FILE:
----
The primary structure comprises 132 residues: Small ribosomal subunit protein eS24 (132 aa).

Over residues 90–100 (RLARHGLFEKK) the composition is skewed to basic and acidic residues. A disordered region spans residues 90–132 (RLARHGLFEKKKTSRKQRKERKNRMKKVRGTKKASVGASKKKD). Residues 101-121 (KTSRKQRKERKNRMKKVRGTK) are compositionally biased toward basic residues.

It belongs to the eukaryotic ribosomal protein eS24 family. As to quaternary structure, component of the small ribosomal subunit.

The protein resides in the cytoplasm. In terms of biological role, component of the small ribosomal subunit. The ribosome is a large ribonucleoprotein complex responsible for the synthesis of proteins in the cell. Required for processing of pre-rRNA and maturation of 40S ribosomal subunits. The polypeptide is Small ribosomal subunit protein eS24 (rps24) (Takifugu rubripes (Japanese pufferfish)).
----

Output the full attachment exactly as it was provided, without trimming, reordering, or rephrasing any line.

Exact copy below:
The primary structure comprises 132 residues: Small ribosomal subunit protein eS24 (132 aa).

Over residues 90–100 (RLARHGLFEKK) the composition is skewed to basic and acidic residues. A disordered region spans residues 90–132 (RLARHGLFEKKKTSRKQRKERKNRMKKVRGTKKASVGASKKKD). Residues 101-121 (KTSRKQRKERKNRMKKVRGTK) are compositionally biased toward basic residues.

It belongs to the eukaryotic ribosomal protein eS24 family. As to quaternary structure, component of the small ribosomal subunit.

The protein resides in the cytoplasm. In terms of biological role, component of the small ribosomal subunit. The ribosome is a large ribonucleoprotein complex responsible for the synthesis of proteins in the cell. Required for processing of pre-rRNA and maturation of 40S ribosomal subunits. The polypeptide is Small ribosomal subunit protein eS24 (rps24) (Takifugu rubripes (Japanese pufferfish)).